A Lockup-free Multiprocessor Cache Design
Per Stenstr?om, Fredrik Dahlgren, and Lars Lundberg
Department of Computer Engineering, Lund University
P.O. Box 118, S-221 00 LUND, Sweden
Shared memory latency is an important performance limitation of large-scale, shared-memory multiprocessors. Although it can be reduced by using private caches and pipelined networks, pipelining is restrictive due to access order requirements as imposed by the programming model.
By letting the compiler (or user) provide access order information to the memory system, considerable performance improvements can be obtained. In this paper, we report on the design of a processing element memory subsystem, in essence a lockup-free cache, that exploits this and controls pipelining and cache coherence for a general class of pipelined networks.
Large-scale, shared-memory multiprocessors rely on private caches to reduce performance degradation due to contention and network latency . Even if caches are infinitely large, communication between the caches are needed in order to maintain cache consistency.
In order to hide the network latency, one can use pipelined networks and exploit memory access pipelining. The buffered MIN in IBM RP3  is one example. The correctness of parallel programs relies on a welldefined access order model. Sequential consistency  is the strictest model and assumes that the result of the execution is the same as if memory accesses are performed in program order. In general, pipelining must be avoided which degrades performance.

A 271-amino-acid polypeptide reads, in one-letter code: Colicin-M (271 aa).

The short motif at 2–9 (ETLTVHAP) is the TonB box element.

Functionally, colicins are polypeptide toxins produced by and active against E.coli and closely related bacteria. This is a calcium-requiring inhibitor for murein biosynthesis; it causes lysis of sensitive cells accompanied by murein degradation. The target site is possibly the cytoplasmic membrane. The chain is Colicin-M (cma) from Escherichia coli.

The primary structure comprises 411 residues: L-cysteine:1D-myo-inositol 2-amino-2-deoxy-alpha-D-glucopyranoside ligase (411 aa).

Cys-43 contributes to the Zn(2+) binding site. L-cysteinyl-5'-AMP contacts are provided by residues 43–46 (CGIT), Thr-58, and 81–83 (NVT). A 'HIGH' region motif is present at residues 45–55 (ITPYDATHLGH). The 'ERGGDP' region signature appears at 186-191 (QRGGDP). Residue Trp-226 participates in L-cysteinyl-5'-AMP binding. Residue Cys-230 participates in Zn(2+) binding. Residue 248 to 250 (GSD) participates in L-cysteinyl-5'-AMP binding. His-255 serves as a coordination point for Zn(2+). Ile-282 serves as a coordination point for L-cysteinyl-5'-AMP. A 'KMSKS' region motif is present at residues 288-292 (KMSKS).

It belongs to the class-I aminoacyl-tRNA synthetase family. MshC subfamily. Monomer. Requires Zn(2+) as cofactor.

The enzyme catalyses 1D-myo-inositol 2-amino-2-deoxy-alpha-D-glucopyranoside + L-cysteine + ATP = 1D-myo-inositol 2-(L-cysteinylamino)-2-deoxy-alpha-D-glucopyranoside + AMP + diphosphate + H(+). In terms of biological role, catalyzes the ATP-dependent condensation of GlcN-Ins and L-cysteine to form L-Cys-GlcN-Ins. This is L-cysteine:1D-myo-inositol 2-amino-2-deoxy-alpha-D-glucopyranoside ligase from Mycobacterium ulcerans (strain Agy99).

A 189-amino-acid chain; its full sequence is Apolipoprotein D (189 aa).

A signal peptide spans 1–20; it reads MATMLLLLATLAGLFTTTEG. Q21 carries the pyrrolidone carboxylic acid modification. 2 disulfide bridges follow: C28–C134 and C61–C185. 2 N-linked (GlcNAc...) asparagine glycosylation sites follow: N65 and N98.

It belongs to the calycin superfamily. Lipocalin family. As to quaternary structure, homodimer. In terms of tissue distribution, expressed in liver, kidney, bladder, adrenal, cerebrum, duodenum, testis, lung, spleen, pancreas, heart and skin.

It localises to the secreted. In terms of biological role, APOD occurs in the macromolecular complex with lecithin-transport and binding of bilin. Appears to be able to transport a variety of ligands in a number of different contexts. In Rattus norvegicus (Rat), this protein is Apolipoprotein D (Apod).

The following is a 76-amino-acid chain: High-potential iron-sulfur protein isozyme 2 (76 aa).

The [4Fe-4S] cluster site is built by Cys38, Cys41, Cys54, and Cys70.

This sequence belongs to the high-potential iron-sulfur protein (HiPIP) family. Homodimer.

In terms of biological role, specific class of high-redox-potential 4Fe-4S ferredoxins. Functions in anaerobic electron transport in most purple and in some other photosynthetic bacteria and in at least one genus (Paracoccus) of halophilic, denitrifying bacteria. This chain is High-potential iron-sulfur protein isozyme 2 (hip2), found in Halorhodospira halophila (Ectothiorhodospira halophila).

Other models restrict access order to synchronization points. They have been formulated differently in terms of pipelining requirements such as the weakly ordered model originally proposed by Dubois et al. , the DRF0-model , and release consistency .
By letting the compiler (or user) provide access ordering information, we can formulate sufficient conditions that can be exploited by the memory system.
This results in performance improvements due to less restrictive pipelining requirements.
In this paper, we formulate information that is extracted from the parallel program, and sufficient conditions needed to maintain various access order models. This information is exploited by a lockup-free cache controller in the global memory request pipelining control. We present a complete VLSI-design of the lockup-free cache controller and outline the requirements on other parts of the memory system.
Related work on this topic is the uniprocessor, lockup-free cache proposal by Kroft . Scheurich and Dubois proposed a multiprocessor lockup-free cache which supports the weakly ordered model and is aimed at bus-oriented architectures . Important objectives of our design were to support general access order models and make it applicable to a general class of networks.
2 Access order information
In this section, we consider three access order models; sequential consistency, weak ordering, and release consistency. We use a classification scheme for variables and define a relation that constrains access order for the correctness of parallel programs under these models.
2.1 Access order relations
The access order relation is based on the notion of performing a memory access" specified by Dubois et al.. In Section 3, we use our classification scheme and relation to formulate sufficient pipelining requirements in terms of memory access performance.
Consider an access sequence S = (a1; a2; : : : ; an) as specified by the program for a single processor, where ai 2 C which is a set of consistency properties. The elements of C = fweak (w), ordinary (o), strong (s), fence (f), gather (g)g. The parallel program is correct if accesses are performed in the order specified by S.